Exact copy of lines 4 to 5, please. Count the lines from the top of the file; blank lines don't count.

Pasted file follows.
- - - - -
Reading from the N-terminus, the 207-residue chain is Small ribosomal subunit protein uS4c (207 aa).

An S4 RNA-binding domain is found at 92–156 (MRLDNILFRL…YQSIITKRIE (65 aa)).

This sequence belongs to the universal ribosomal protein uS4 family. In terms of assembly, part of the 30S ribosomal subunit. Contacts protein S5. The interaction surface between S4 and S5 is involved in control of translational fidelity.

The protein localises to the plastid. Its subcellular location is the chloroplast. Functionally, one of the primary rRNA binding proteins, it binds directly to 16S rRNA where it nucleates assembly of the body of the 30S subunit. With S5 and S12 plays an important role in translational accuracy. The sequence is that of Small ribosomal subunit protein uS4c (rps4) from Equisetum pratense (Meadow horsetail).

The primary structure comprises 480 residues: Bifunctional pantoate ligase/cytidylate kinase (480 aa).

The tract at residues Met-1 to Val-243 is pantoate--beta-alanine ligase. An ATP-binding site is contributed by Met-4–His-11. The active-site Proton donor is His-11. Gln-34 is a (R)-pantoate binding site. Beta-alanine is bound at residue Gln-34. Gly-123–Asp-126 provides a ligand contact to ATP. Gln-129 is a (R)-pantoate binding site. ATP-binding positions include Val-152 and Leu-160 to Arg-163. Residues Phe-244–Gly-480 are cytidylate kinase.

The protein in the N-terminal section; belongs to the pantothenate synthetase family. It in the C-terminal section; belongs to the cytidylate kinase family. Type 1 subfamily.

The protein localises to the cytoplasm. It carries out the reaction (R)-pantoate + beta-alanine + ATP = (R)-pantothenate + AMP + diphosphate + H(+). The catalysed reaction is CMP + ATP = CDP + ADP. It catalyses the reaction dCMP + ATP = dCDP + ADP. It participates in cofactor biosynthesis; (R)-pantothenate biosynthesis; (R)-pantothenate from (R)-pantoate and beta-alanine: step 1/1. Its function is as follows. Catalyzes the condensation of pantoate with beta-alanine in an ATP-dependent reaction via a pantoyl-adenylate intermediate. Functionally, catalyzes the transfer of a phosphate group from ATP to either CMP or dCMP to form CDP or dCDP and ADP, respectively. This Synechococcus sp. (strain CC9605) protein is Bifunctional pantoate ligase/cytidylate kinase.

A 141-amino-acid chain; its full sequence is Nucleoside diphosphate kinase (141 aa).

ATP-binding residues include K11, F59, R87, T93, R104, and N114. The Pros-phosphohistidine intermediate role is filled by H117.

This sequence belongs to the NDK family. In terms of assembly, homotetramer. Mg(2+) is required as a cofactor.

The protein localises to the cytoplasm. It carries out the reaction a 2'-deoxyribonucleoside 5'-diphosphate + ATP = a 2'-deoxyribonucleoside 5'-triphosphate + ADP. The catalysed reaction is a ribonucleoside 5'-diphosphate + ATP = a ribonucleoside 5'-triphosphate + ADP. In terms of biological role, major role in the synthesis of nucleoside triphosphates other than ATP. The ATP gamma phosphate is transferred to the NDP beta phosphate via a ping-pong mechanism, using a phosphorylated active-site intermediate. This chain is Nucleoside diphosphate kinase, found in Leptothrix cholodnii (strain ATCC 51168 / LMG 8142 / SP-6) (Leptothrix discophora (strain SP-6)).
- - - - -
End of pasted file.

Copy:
The protein localises to the plastid. Its subcellular location is the chloroplast. Functionally, one of the primary rRNA binding proteins, it binds directly to 16S rRNA where it nucleates assembly of the body of the 30S subunit. With S5 and S12 plays an important role in translational accuracy. The sequence is that of Small ribosomal subunit protein uS4c (rps4) from Equisetum pratense (Meadow horsetail).

The primary structure comprises 480 residues: Bifunctional pantoate ligase/cytidylate kinase (480 aa).